Most employers are generally aware that a ‘genuine redundancy’ is a complete defence to an unfair dismissal claim. However, a redundancy is not rendered ‘genuine’ simply because the redundancy is justified or necessary. The Fair Work Act 2009 (‘the FW Act’) requires employers to undertake a consultation process prior to the implementation of redundancies.
The consultation process requires employers to give employees adequate notice of potential workplace changes (i.e. redundancies), and discuss what steps can be taken to mitigate the effects of the workplace changes.
Section 385 of the FW Act provides that a person will be unfairly dismissed if (amongst other things) the “the dismissal was not a case of genuine redundancy”. Section 389(1) of the FW Act provides that a ‘genuine redundancy’ is a dismissal where:
- the employer no longer required the person’s job to be performed by anyone because of changes in the operational requirements of the employer’s enterprise; and
- the employer has complied with any obligation in a modern award or enterprise agreement to consult about the redundancy.
In addition, section 389(2) provides that a dismissal is not a genuine redundancy if it would have been reasonable to redeploy the employee elsewhere within the employer’s enterprise (including with an associated entity of the employer).
In other words, a failure to adequately and meaningfully consult with employees who are (or may be) affected by redundancies may result in unfair dismissal claims even when the redundancies are otherwise justified or necessary.
The Impact of an Inadequate Consultation Process
The importance of a proper and meaningful consultation process was recently considered in Williams and Others v Staples Australia Pty Ltd  FWC 607.
The essential facts of the case were as follows:
- The employees in question were covered by the Staples Enterprise Agreement 2014-2016. Annexure 3 to the Enterprise Agreement imposed consultation obligations on the employer in the event of major workplace change.
- On 11 July 2016 Staples management notified its employees of its decision to downsize its operation and make between ten and fourteen warehouse employees redundant.
- By the following evening, twelve warehouse employees had been made redundant.
- Four of these twelve warehouse employees disputed the genuine nature of the redundancies, and commenced unfair dismissal claims against their former employer.
In his decision, Commissioner Cambridge determined that:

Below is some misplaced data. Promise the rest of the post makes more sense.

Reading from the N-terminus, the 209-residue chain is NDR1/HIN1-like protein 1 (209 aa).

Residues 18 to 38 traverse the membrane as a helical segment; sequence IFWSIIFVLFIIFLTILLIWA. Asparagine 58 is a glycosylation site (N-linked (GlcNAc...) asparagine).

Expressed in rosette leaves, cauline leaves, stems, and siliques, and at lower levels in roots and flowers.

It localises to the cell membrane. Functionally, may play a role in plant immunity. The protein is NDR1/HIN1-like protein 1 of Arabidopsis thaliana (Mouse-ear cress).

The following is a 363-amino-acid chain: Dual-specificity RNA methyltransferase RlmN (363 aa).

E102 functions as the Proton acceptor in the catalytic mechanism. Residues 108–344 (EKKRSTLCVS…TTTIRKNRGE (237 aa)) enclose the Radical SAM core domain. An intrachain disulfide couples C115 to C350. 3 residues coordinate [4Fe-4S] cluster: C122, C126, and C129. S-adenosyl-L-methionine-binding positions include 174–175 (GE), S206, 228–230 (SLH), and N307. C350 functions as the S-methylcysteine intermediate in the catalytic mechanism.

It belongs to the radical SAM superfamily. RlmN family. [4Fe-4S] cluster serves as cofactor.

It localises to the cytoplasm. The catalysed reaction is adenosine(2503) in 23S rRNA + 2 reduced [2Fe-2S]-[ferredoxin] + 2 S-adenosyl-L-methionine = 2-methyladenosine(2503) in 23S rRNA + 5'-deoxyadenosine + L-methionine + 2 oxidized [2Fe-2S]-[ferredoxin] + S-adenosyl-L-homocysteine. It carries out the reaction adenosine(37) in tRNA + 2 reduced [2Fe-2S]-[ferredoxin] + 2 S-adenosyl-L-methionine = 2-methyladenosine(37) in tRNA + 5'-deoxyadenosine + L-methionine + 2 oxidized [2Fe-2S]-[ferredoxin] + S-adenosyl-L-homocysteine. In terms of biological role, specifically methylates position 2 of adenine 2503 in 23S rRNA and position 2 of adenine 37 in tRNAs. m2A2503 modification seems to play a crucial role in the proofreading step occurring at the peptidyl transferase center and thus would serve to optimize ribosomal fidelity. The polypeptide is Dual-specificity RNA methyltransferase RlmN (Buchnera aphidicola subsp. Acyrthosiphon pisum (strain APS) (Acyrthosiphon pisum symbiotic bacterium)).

- the “consultation in respect of the redundancies of warehouse jobs were unduly hasty and largely tokenistic”
- “Staples management did not engage in genuine or meaningful consultation with its employees and their representatives, but instead it made disingenuous gestures which it sought to portray as consultation,”
- there were “no proper opportunity for discussion about measures that might avert or mitigate the adverse effects of the decision to implement redundancies in the warehouse;”
- the timeframe was insufficient to discuss possibilities such as job-sharing; and
- the dismissals “were not cases of genuine redundancy” due to the inadequate consultation process, and were therefore “harsh, unreasonable and unjust.”
Commissioner Cambridge held that the four employees had been unfairly dismissed, and reinstated them to their former positions with continuity of employment and back pay.
Tips for Employers
Our Matthews Folbigg Workplace Solutions team recommends employers:
- review this Fair Work Commission decision;
- seek the assistance of an employment lawyer to understand the impacts of this Fair Work Commission decision;
- prepare new employment contracts as required;
- ensure employment contracts and employment law policies comply with relevant employment laws, industrial instruments (i.e. Awards), Fair Work Commission decisions, common law employment law principles, and contractual obligations
- fairly, consistently and lawfully respond to breaches of employment laws including Awards and enterprise agreements
Employees may be subject to significant penalties for breaches of employment laws, including Awards and enterprise agreements.
Please call the leading employment lawyers in Parramatta, the Matthews Folbigg Workplace Solutions team on 02 9635-7966 to speak with one of our employment lawyers.